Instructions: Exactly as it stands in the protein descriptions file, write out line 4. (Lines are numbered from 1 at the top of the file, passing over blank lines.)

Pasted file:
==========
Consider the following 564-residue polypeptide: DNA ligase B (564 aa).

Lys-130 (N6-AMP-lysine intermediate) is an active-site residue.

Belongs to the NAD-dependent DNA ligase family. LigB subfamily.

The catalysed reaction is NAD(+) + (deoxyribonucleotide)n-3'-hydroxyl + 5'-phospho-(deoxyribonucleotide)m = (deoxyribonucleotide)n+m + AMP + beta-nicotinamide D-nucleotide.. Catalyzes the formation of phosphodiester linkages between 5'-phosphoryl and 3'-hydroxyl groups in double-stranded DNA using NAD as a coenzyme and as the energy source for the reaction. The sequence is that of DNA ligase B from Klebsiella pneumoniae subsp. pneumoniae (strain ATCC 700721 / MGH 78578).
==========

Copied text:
The catalysed reaction is NAD(+) + (deoxyribonucleotide)n-3'-hydroxyl + 5'-phospho-(deoxyribonucleotide)m = (deoxyribonucleotide)n+m + AMP + beta-nicotinamide D-nucleotide.. Catalyzes the formation of phosphodiester linkages between 5'-phosphoryl and 3'-hydroxyl groups in double-stranded DNA using NAD as a coenzyme and as the energy source for the reaction. The sequence is that of DNA ligase B from Klebsiella pneumoniae subsp. pneumoniae (strain ATCC 700721 / MGH 78578).